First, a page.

December 28, 2010
How managers can help telecommuters succeed
We've talked a lot on this blog about how employees can make telecommuting work. But managers also need to play a part in ensuring that remote workers are sufficiently integrated with the team and as productive as their onsite counterparts.
[Photo by DDFic]
I recently spoke to workplace author and journalist Alexandra Levit about this topic for an article she was researching for Fortune. As I told Levit, there are a number of steps managers can take to be more inclusive of telecommuters, help them engage with the rest of the team, and ensure they're as dedicated to their work as they should be. My suggestions follow:
Devise a formal check-in plan for remote workers. Have telecommuters email you or the entire team weekly status updates on their projects. A weekly conference call or web meeting during which all remote and onsite members of the team swap updates can also do the trick. Besides keeping remote workers accountable and keeping you abreast of what they've accomplished each week, it helps add structure and continuity to what can sometimes be a very fluid and far less structured way of working.
Ensure remote workers can easily communicate with the onsite team. Telecommuters and onsite workers should be easily accessible to each another by internal instant messaging tools and corporate email systems during business hours. Likewise, remote workers should be able to access phone and web conferencing tools seamlessly to join meetings held at the main office.
Give remote workers access to key applications and websites. Telecommuters need access to the same software and web portals your onsite workers have. This includes all corporate intranets, websites, files, and folders necessary to complete their work. You don't want remote workers constantly emailing your onsite staff to forward them key files or documents housed on the corporate server because they can't access them. Not only is this inefficient, it can create resentment between offsite and onsite workers.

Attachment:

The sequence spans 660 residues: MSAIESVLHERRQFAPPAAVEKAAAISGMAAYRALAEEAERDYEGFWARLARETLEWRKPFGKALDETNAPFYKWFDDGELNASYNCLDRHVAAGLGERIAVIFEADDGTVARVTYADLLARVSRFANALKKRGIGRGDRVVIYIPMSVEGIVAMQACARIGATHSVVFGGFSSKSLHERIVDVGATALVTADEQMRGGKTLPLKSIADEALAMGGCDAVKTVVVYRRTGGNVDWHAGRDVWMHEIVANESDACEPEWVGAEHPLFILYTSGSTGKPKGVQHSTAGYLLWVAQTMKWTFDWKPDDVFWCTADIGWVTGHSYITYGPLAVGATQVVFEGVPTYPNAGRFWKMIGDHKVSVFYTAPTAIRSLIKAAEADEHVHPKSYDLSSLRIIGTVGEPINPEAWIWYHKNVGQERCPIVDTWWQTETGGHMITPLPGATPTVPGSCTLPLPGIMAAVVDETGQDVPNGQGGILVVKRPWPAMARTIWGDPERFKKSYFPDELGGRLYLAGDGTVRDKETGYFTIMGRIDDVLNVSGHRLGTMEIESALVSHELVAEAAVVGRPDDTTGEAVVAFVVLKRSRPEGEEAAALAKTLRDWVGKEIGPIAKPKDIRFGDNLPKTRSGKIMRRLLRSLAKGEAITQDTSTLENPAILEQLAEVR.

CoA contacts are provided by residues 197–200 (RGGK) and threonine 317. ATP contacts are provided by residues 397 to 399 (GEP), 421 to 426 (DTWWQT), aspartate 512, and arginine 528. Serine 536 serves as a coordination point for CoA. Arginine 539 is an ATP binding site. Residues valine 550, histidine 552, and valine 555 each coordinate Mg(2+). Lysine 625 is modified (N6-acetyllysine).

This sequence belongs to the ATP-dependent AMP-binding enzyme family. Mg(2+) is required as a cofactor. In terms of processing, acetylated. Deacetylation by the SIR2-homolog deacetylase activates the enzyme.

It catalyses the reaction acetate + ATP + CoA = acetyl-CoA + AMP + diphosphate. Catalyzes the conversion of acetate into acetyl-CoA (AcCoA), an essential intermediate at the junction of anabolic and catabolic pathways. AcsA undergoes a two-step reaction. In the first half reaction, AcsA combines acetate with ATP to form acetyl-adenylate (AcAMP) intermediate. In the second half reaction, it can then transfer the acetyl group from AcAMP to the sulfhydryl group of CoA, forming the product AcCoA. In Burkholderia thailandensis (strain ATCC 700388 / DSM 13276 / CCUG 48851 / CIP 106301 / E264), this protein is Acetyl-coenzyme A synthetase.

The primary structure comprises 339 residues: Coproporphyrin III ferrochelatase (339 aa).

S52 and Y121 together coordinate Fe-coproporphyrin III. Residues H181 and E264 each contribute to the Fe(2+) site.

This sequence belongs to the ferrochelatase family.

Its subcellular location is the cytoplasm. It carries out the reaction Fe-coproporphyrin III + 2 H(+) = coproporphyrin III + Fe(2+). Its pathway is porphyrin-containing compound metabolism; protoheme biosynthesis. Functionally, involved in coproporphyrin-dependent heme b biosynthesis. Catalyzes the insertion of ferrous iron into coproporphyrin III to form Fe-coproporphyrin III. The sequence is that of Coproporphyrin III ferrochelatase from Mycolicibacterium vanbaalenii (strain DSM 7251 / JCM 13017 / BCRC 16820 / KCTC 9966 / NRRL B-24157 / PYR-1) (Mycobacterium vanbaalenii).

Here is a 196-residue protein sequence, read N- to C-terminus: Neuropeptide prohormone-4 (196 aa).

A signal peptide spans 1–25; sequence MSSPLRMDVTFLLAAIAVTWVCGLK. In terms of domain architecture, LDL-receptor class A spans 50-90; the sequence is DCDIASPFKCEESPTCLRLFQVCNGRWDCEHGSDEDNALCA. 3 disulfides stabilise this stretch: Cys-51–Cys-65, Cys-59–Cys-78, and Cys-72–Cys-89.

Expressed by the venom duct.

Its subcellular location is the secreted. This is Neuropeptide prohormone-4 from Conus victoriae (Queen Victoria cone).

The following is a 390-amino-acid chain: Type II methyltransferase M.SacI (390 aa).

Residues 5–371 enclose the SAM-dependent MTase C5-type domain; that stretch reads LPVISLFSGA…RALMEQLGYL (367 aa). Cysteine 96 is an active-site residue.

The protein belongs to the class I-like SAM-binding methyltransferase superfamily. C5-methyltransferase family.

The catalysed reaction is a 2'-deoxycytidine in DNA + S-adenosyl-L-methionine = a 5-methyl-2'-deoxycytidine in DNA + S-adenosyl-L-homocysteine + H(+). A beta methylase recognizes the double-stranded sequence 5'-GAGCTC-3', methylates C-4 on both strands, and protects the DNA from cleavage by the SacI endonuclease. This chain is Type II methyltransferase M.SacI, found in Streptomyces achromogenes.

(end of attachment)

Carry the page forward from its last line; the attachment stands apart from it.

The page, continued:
Require full-time telecommuters to come to the office periodically. If they're within an hour or so of the office, bring them in for a meeting with the entire onsite team once a month or quarter. If they're a couple of hours or time zones away, limit such meetups to once or twice a year. Invite remote workers who can easily travel to your office to all holiday functions, company picnics, and other morale or social events -- it will help solidify their relationship with the rest of the team. Fail to do so and you foster an environment of telecommuters feeling like -- and possibly even being treated like -- second-class members of the team.
Karen Burns is the author of The Amazing Adventures of Working Girl, a career guide based on her 59 jobs over 40 years in 22 cities.
Lisa Quast is a certified career coach, mentor, business consultant, former corporate executive and author based in the Seattle area.
Randy Woods writes about job-search tools, networking techniques and other tips to help you land your dream job.
Matt Youngquist is the president of Career Horizons, a career counseling firm.
Natalie Singer is a Seattle writer, editor and small-business owner.
Michelle Goodman is the author of "My So-Called Freelance Life" and "The Anti 9-to-5 Guide."
Paul Anderson helps professionals in transition find their desired employment.
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